I think the opposite. The market would sky rocket as everyone would pour money into investments. PE's would go sky high and nobody would be able to continue to make money off having money. After a generation or so everyone would be working to be productive again, but it would likely look a lot different than it does today.

db_cooper

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Re: The Pernicious Ideology of Personal Finance Scolds
« Reply #19 on: February 27, 2015, 07:46:33 PM »
My favorite quote from that article:

 "Unless someone is around in the future to redeem your old money for goods and services, all that savings is for naught."

Who does he think we're saving for?  I'm saving for future ME!

Another Reader

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Re: The Pernicious Ideology of Personal Finance Scolds
« Reply #20 on: February 27, 2015, 08:13:15 PM »
In the workers' paradise, there is no need to pay rent for land or capital and there is no profit that must be made.  The "means of production" are commonly owned.  Therefore everyone will need to work a lot less, since the motivation for excess production will cease to exist.  Of course, old retired folks will still be living off younger workers.  That's ok, because in the workers' paradise the demand is "from each according to his abilities, to each according to his needs."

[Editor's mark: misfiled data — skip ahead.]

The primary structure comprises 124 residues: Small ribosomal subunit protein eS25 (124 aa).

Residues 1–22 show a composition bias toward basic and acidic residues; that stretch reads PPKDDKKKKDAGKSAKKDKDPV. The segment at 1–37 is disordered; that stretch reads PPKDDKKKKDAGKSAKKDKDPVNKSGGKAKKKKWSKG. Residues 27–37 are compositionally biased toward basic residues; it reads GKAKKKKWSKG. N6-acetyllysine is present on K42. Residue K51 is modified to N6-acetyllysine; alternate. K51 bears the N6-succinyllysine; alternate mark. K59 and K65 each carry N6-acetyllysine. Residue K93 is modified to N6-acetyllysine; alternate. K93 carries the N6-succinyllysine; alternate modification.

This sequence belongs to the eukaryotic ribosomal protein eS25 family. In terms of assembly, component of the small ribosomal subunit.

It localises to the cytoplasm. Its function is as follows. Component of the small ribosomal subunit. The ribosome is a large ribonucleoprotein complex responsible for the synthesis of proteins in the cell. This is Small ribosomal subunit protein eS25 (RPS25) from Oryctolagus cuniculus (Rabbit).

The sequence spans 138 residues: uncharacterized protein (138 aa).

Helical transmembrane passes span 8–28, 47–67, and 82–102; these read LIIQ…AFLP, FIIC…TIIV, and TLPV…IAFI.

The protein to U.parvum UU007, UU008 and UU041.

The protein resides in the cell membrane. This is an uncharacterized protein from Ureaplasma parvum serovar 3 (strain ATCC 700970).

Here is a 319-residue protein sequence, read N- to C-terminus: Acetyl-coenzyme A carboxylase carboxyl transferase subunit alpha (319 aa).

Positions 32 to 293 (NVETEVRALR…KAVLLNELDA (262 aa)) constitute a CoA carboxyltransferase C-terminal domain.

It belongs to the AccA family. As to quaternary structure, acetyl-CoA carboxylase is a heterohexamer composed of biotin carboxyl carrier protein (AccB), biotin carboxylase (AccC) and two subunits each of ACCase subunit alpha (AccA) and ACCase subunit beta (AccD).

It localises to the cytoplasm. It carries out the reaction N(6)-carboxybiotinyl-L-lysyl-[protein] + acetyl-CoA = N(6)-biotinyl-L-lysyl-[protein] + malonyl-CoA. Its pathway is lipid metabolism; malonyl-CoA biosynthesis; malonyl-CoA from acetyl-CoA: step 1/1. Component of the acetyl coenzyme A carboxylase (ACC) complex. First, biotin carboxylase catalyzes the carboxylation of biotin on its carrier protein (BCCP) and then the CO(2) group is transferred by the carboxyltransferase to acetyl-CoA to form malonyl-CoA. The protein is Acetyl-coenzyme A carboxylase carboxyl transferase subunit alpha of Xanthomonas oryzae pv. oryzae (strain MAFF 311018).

EarlyStart

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Re: The Pernicious Ideology of Personal Finance Scolds
« Reply #21 on: February 27, 2015, 10:55:52 PM »
Ideology aside, the people who write these articles don't know shit about economics. When money is saved (even aside from it's investment purposes), it's not gone forever. At some point it will be spent on consumption, even if it's your heirs, a charity, etc.


The money I save today is -consumption today, +consumption future. The money current retirees are spending is -consumption yesterday, +consumption now. Wealth and consumption aren't destroyed in the process.

There are other economic issues with the article. For example, if the savings rate was continually and exponentially increased, the marginal return on investments and capital expenditures would be decreasing. Some people wouldn't find it worth it. They'd go back to spending more. Due to less demand for the goods and services and the consequential lower prices buying good X would be a better deal than it was before. There's an equilibrium.


Sid Hoffman

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Re: The Pernicious Ideology of Personal Finance Scolds
« Reply #22 on: February 28, 2015, 08:59:15 AM »
In the workers' paradise, there is no need to pay rent for land or capital and there is no profit that must be made.  The "means of production" are commonly owned.  Therefore everyone will need to work a lot less, since the motivation for excess production will cease to exist.  Of course, old retired folks will still be living off younger workers.  That's ok, because in the workers' paradise the demand is "from each according to his abilities, to each according to his needs."